The crisis team met this week to brainstorm activities that PEA members can do. These activities will begin to let the community realize that not all is well in their district (teachers working without a contract and facing frozen steps) AND pressure district officials to offer a settlement that is fair.
1. All PEA members are encouraged to wear the red PEA shirts on every Tuesday, beginning Nov. 8.
2. Starting Monday, Nov. 7, all PEA members are urged to “work to rule” — which means doing no more extra work than you currently do (not including schedule B duties, coaching, attendance at required meetings, etc.) and not arriving any sooner or staying any later than your contractual reporting time.
This show of unity works best when all PEA members in a building enter in the morning as a group, and depart in the afternoon also in a group.
When the community realizes that its well-respected teachers are working under the tension of no pay increase, increased insurance costs (since July) and a murky (at best) new evaluation process, they may begin to ask questions of our administration and school board. When principals have the sole responsibility for supervising students before and after school, they may also begin to ask that this contract situation be resolved.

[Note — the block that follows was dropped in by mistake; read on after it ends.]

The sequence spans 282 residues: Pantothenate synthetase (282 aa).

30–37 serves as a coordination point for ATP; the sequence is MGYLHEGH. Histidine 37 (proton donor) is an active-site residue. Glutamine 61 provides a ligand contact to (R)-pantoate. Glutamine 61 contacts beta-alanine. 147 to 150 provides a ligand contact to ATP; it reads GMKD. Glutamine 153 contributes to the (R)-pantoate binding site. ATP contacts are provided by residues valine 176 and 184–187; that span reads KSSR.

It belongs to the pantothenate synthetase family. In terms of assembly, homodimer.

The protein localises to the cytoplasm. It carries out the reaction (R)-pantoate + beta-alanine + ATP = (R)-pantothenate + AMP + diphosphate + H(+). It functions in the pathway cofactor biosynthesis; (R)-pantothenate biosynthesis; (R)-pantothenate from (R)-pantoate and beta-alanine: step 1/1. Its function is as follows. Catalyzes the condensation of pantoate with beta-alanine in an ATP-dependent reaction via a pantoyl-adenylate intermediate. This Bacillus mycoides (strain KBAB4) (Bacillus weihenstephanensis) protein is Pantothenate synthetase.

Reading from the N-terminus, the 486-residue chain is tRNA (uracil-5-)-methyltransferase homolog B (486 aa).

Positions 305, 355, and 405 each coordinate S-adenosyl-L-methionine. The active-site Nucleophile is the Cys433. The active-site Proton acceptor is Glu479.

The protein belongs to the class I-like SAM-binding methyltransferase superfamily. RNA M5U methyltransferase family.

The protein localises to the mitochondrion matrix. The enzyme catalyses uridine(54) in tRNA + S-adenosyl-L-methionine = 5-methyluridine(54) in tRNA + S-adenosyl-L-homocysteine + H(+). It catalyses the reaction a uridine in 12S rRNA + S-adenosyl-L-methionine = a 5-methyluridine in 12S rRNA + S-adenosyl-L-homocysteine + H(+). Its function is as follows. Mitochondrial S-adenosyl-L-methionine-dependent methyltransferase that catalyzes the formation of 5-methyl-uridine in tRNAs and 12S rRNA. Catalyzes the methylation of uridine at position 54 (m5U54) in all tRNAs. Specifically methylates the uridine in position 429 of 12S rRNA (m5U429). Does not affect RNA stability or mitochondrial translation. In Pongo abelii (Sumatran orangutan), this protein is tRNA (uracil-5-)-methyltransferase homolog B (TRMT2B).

How long will we have to do this? That depends on the school board’s level of cooperation and willingness to offer reasonable proposals. Our superintendent has made it clear that he is not being allowed to offer more than what the board is “comfortable with” economically. So the pressure from our side needs to focus on the school board. The red shirts and decreased staff presence should be obvious to older students and adults in the buildings within a couple of weeks. The crisis team will evaluate all proposed activities to determine when to change strategies or add new ones.
The leadership of the PEA knows that you don’t have enough time to do all your work now. Coming later and/or leaving earlier will be a burden. You’ll have to grade papers, organize lesson plans, call parents, etc. from somewhere other than your classroom. If you are an early bird, you may find it necessary to leave home at your usual time, but stop at the coffee shop to do your work before actually reporting to your classroom. Crisis activities are not easy nor fun. They are, however, necessary if we want to send the message that we are not pleased with the way things are. If we don’t change our behaviors in a clear, noticeable way, the district will assume we are content with our current contract situation, and the accompanying loss of pay and loss of steps.
The crisis team is also preparing a “fact sheet” of information to give to community members — you friends, neighbors (in Parchment) and parents. Look for this soon.
We cannot succeed without unanimity. Divided, we fall.